• In 1894 Ostreg was listed as a suspect in the Jack the Ripper case. Recent research has shown that it is highly unlikely he was the Ripper; there is no evidence that he committed any crime other than fraud or theft, he did not match the physical descriptions given of the Ripper and there is evidence that he was in prison in France when the murders were committed.

1851. The Crooked Clerk

The people of Tunbridge Wells put a great deal of trust in Benjamin Lewis. Not only was he Clerk to the Commissioners, he also acted as secretary and collector for the gas and water companies, as vestry clerk for the Parish of Speldhurst and as collector for numerous other organisations. In total he held around 14 different appointments. Then on 13th June 1851 50-year-old Benjamin left town and it became apparent that this trust had been misplaced.

Bedford Terrace, where Benjamin and his family lived

In the first part of the nineteenth century retired army and navy officers and East India Company officials began making Tunbridge Wells their permanent home. (Previously the town had a large number of summer visitors, but only a small resident population). A building boom took place to create homes for these new occupants, and for the servants, shopkeepers and other workers who moved here too. This in turn placed demand on the town’s infrastructure, which now required more effective management. In 1835 a new Board of Commissioners took responsibility for matters such as lighting, water, cleaning and law and order. Around seven years later Benjamin Lewis was appointed as their Clerk. The job involved many administrative duties – for example when new regulations were drawn up for the local Fire Service in 1845, it was he that signed them. But his main role was the collection of local taxes and other payments. He proved very good at this and over time he was appointed as collector for more and more local bodies.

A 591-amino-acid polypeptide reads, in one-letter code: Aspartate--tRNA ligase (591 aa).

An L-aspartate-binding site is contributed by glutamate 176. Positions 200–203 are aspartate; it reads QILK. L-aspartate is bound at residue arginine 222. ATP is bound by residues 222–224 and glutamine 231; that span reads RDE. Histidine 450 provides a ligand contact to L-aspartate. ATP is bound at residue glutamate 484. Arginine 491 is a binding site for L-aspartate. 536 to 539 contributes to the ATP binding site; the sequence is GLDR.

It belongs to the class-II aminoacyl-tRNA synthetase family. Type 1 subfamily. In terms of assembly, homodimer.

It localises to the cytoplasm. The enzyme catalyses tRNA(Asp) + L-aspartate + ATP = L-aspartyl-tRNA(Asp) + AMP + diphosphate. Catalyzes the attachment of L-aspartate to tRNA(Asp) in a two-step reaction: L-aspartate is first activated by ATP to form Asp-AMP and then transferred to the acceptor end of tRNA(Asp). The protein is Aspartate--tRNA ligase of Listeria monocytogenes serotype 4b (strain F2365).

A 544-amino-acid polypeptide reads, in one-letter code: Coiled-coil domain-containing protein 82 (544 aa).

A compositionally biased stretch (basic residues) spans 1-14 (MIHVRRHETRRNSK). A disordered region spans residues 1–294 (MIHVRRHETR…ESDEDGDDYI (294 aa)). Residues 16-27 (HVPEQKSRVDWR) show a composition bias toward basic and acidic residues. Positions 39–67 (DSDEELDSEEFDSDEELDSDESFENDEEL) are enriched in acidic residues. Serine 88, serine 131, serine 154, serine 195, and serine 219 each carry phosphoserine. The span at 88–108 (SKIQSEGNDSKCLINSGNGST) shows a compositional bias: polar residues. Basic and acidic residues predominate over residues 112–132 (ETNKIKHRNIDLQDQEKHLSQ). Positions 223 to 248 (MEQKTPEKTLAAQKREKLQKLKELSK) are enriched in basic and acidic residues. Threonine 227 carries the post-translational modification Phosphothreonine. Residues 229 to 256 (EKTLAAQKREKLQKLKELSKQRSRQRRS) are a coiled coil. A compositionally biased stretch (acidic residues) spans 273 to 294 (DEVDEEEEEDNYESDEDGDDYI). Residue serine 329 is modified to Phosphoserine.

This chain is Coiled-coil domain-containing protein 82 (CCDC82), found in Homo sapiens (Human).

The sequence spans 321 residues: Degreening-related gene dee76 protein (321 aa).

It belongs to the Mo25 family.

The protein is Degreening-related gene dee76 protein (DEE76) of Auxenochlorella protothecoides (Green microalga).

When, at some point, Benjamin began to siphon off a large proportion of the money he was collecting, he did it with such confidence that most people suspected nothing. However, members of the Speldhurst Vestry realised that something was wrong and at a meeting on 11th June one of them made allegations of dishonesty against him. These were withdrawn when he agreed to give up the Vestry books, retire from office and never seek employment at any other parish. However, the event seems to have made him fearful that other misdemeanours would be uncovered (one of the vestry members was also a proprietor of the gas company) and so two days later he fled.

ILN on Benjamin Lewis

Even the Illustrated London News reported that the Tunbridge Wells Town Clerk had absconded, although they got the name wrong and called him Sears